- - Thursday, February 15, 2018

Hollywood celebrities once again are gearing up to advocate and agitate for their causes as elections approach, but political scientists and observers say liberal stars do as much to hurt as help their efforts.

Oscar winner Jennifer Lawrence recently participated in a livestream event dubbed “Unrig the System,” a so-called bipartisan effort designed to clean up politics. Her gig, however, didn’t bolster a particular candidate.

Meanwhile, a gaggle of late-night comedians has vowed to support Glam Up the Midterms, aimed at increasing millennial voter turnout in time for the November elections. Spearheaded by confrontation comic Billy Eichner, the Glam movement offers an apolitical mien — for the moment.

The politically charged Grammy Awards and Golden Globes telecasts this season also indicate that the entertainment industry won’t let the midterm elections happen without its input.

But in the wake of the failure of the full-scale industry push for Hillary Clinton in 2016, political observers are left to assess whether Hollywood’s progressive campaigns do more to mobilize liberals or energize conservatives.

Princeton University politics professor Lauren Wright said celebrity sway over the political system is generally overestimated but still has perks for progressives.

“Even if Jennifer Lawrence isn’t running, she can get attention to her topic,” said Ms. Wright, who is wrapping up a book tentatively titled “Star Power” about celebrities running for public office.

As for those endless awards show speeches? “That helps within the party, but it doesn’t help across party lines,” she said.

Ms. Wright said a celebrity’s effectiveness as a change agent begins to fall once that star becomes politically active and outspoken.

“If Meryl [Streep] wants to help the ‘Me Too’ movement, she should continue being apolitical Meryl Streep and not say too many political things,” Ms. Wright said. “The second they do, they’re seen as a partisan.”

David Harsanyi, senior editor for the online politics/culture magazine The Federalist, said midterm elections generally lack the sizzle to bring out the masses, with or without entreaties from the likes of John Oliver of HBO’s “Last Week Tonight” or Seth Meyers of NBC’s “Late Night.”

Despite their good intentions and enthusiasm, celebrities probably hurt causes with their activism, he said.

“I wonder if the pushback against ‘look at these Hollywood elites telling us what to do’ doesn’t actually have more of an effect on the conservative side of the ledger than as a motivating factor on the left,” Mr. Harsanyi said.

Celebrities speaking their minds about politics and current events is nothing new. Marlon Brando sent American Indian actress Sacheen Littlefeather to the 1973 Academy Awards ceremony to reject his Oscar for best actor, citing Hollywood’s stereotyping of American Indian characters.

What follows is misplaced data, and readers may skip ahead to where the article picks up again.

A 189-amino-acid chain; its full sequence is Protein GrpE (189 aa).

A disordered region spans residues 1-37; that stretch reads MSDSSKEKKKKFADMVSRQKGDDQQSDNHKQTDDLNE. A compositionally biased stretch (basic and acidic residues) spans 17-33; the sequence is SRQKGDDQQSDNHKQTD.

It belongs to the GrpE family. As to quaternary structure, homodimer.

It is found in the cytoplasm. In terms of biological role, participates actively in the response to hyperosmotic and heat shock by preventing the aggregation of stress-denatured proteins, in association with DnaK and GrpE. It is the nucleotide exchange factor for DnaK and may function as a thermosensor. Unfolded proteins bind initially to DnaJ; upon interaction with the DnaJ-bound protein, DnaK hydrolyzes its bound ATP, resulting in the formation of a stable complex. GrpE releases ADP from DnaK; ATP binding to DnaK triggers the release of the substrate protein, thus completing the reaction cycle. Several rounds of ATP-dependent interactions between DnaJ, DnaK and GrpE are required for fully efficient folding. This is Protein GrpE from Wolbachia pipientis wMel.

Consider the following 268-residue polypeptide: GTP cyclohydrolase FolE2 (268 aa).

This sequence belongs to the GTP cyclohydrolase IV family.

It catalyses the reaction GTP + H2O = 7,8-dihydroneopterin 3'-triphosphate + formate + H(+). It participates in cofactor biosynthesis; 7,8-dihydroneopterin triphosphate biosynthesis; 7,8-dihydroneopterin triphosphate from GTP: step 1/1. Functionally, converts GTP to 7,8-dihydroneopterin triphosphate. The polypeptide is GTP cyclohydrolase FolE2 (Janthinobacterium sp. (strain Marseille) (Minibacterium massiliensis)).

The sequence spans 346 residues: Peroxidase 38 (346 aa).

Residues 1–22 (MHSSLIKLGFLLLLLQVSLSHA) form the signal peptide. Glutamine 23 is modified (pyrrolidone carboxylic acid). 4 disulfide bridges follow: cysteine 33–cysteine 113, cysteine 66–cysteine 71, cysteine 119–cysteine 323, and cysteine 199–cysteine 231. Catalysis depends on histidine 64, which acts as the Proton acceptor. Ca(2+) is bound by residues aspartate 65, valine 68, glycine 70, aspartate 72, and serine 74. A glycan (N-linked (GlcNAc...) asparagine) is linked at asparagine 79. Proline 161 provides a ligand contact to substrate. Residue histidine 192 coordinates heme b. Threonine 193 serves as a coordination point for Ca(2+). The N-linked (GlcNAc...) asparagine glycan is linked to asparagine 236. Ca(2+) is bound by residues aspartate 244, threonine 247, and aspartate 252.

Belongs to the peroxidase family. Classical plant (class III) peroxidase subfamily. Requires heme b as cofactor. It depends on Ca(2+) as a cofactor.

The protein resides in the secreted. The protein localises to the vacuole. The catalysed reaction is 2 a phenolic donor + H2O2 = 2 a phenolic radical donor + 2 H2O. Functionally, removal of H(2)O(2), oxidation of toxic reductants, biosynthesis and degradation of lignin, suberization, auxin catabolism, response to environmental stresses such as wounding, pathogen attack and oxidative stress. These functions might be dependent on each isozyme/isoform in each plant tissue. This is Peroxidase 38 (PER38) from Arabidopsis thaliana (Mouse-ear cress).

Three decades later, Michael Moore used the same Oscar podium to slam President George W. Bush for his Iraq War policies.

But today’s media-driven, celebrity-focused environment has amplified the noise with 24/7 cable networks and daily podcasts dedicated to the latest star sightings, messaging platforms such as Twitter and Snapchat that seemingly put ordinary folks in touch with their idols, and websites including YouTube and Facebook where videos and other media can be replayed and shared ad infinitum.

Political strategist Christopher Metzler, who regularly appears on Fox News, contends that Hollywood’s collective voice has lost some of its intensity in recent years. A group of Americans has bought into the notion that the industry represents the “limousine liberal” mindset that can’t connect with what matters most to them, he said.

The star-studded “Save the Day” video released before the 2016 presidential election to help Mrs. Clinton netted millions of views, currently near 8.5 million on YouTube. Yet the White House glass ceiling remains unbroken.

That’s not to say celebrities can’t impact the nation’s political mood.

“Hollywood can make a difference if it focuses on issues with specific outcomes,” Mr. Metzler said. “The country is so divided along ideological lines. There are issues such as looking at economics … which can bring the country together.”

The best way stars can do that? He suggests using Twitter, Instagram and Facebook, along with their video platforms, to magnify the messages.

Part of the problem for modern Hollywood is similar to what conservatives say about the current Democratic platform, Mr. Metzler said.

“People complain about the president. OK, fine. However, what are your solutions?” he said. “If, in fact, he’s such a moron … why hasn’t the opposition party been able to chip away at the things he’s doing? … The messages have been nonexistent or horrible.”

He said Hollywood stars who don’t realize how their views are received have a similar disconnect.

“A lot of celebrities simply believe the fact that they’re celebrities carries some weight. It does, but is it the right kind of weight?” Mr. Metzler said. “They haven’t thought about that. … If you want to make change, preaching to the choir doesn’t help. You have to reach out much broader. … Until they use the power of their celebrity to do that, we end up in the same cycle.”

Ms. Wright said star activists are far more effective in another way: as candidates.

The mere speculation that Oprah Winfrey might challenge President Trump in 2020 rocked the political world. Ms. Wright said her polling suggests that action star Dwayne “The Rock” Johnson would have a bright political future if he were to leave Hollywood for the Beltway.

“Celebrities make for excellent candidates,” Ms. Wright said. “Their skill sets have been honed for a lifetime, geared for drawing attention and support for themselves. … They’re better suited for that task than being a surrogate for someone else.”


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